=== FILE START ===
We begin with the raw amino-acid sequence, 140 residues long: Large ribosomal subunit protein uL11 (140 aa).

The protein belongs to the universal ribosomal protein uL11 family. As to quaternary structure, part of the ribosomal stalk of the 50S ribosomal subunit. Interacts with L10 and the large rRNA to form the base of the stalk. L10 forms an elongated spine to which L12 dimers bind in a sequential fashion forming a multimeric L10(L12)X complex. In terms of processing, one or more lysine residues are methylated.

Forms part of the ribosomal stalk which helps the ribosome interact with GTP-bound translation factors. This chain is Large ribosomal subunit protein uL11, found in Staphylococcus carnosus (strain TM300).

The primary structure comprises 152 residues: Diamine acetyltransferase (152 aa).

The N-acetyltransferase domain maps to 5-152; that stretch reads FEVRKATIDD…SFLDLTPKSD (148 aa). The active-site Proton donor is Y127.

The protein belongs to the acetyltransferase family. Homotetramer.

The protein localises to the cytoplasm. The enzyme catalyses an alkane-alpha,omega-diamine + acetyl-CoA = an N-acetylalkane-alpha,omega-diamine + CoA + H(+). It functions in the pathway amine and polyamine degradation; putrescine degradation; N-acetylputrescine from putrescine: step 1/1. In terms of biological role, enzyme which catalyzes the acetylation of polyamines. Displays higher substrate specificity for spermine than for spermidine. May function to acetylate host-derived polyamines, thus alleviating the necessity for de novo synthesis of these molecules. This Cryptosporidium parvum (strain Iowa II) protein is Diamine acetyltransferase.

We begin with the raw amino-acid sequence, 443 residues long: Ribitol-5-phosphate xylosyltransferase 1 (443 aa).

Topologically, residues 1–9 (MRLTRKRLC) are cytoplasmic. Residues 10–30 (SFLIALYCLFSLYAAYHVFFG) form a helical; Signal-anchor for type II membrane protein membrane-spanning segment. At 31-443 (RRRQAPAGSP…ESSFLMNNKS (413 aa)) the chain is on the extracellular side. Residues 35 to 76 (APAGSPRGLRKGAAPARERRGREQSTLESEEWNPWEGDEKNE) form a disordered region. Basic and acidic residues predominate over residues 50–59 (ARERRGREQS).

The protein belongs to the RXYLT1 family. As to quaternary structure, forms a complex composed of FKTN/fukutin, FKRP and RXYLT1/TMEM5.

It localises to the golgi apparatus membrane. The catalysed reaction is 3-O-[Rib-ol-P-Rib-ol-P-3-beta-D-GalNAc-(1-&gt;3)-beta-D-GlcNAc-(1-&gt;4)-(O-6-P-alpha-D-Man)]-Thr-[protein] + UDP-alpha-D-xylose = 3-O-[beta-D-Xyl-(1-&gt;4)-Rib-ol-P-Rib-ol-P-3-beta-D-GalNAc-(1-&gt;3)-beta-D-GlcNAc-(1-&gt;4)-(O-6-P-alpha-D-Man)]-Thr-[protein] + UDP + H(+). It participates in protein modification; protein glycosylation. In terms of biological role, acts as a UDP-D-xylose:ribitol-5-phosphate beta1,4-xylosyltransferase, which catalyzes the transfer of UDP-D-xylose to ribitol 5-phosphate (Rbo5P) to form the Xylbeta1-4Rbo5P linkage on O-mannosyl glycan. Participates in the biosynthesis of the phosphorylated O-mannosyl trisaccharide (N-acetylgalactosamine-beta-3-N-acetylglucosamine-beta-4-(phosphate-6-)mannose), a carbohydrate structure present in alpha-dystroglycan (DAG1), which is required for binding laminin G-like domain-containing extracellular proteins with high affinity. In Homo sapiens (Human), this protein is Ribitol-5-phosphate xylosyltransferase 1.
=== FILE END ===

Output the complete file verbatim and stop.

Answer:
We begin with the raw amino-acid sequence, 140 residues long: Large ribosomal subunit protein uL11 (140 aa).

The protein belongs to the universal ribosomal protein uL11 family. As to quaternary structure, part of the ribosomal stalk of the 50S ribosomal subunit. Interacts with L10 and the large rRNA to form the base of the stalk. L10 forms an elongated spine to which L12 dimers bind in a sequential fashion forming a multimeric L10(L12)X complex. In terms of processing, one or more lysine residues are methylated.

Forms part of the ribosomal stalk which helps the ribosome interact with GTP-bound translation factors. This chain is Large ribosomal subunit protein uL11, found in Staphylococcus carnosus (strain TM300).

The primary structure comprises 152 residues: Diamine acetyltransferase (152 aa).

The N-acetyltransferase domain maps to 5-152; that stretch reads FEVRKATIDD…SFLDLTPKSD (148 aa). The active-site Proton donor is Y127.

The protein belongs to the acetyltransferase family. Homotetramer.

The protein localises to the cytoplasm. The enzyme catalyses an alkane-alpha,omega-diamine + acetyl-CoA = an N-acetylalkane-alpha,omega-diamine + CoA + H(+). It functions in the pathway amine and polyamine degradation; putrescine degradation; N-acetylputrescine from putrescine: step 1/1. In terms of biological role, enzyme which catalyzes the acetylation of polyamines. Displays higher substrate specificity for spermine than for spermidine. May function to acetylate host-derived polyamines, thus alleviating the necessity for de novo synthesis of these molecules. This Cryptosporidium parvum (strain Iowa II) protein is Diamine acetyltransferase.

We begin with the raw amino-acid sequence, 443 residues long: Ribitol-5-phosphate xylosyltransferase 1 (443 aa).

Topologically, residues 1–9 (MRLTRKRLC) are cytoplasmic. Residues 10–30 (SFLIALYCLFSLYAAYHVFFG) form a helical; Signal-anchor for type II membrane protein membrane-spanning segment. At 31-443 (RRRQAPAGSP…ESSFLMNNKS (413 aa)) the chain is on the extracellular side. Residues 35 to 76 (APAGSPRGLRKGAAPARERRGREQSTLESEEWNPWEGDEKNE) form a disordered region. Basic and acidic residues predominate over residues 50–59 (ARERRGREQS).

The protein belongs to the RXYLT1 family. As to quaternary structure, forms a complex composed of FKTN/fukutin, FKRP and RXYLT1/TMEM5.

It localises to the golgi apparatus membrane. The catalysed reaction is 3-O-[Rib-ol-P-Rib-ol-P-3-beta-D-GalNAc-(1-&gt;3)-beta-D-GlcNAc-(1-&gt;4)-(O-6-P-alpha-D-Man)]-Thr-[protein] + UDP-alpha-D-xylose = 3-O-[beta-D-Xyl-(1-&gt;4)-Rib-ol-P-Rib-ol-P-3-beta-D-GalNAc-(1-&gt;3)-beta-D-GlcNAc-(1-&gt;4)-(O-6-P-alpha-D-Man)]-Thr-[protein] + UDP + H(+). It participates in protein modification; protein glycosylation. In terms of biological role, acts as a UDP-D-xylose:ribitol-5-phosphate beta1,4-xylosyltransferase, which catalyzes the transfer of UDP-D-xylose to ribitol 5-phosphate (Rbo5P) to form the Xylbeta1-4Rbo5P linkage on O-mannosyl glycan. Participates in the biosynthesis of the phosphorylated O-mannosyl trisaccharide (N-acetylgalactosamine-beta-3-N-acetylglucosamine-beta-4-(phosphate-6-)mannose), a carbohydrate structure present in alpha-dystroglycan (DAG1), which is required for binding laminin G-like domain-containing extracellular proteins with high affinity. In Homo sapiens (Human), this protein is Ribitol-5-phosphate xylosyltransferase 1.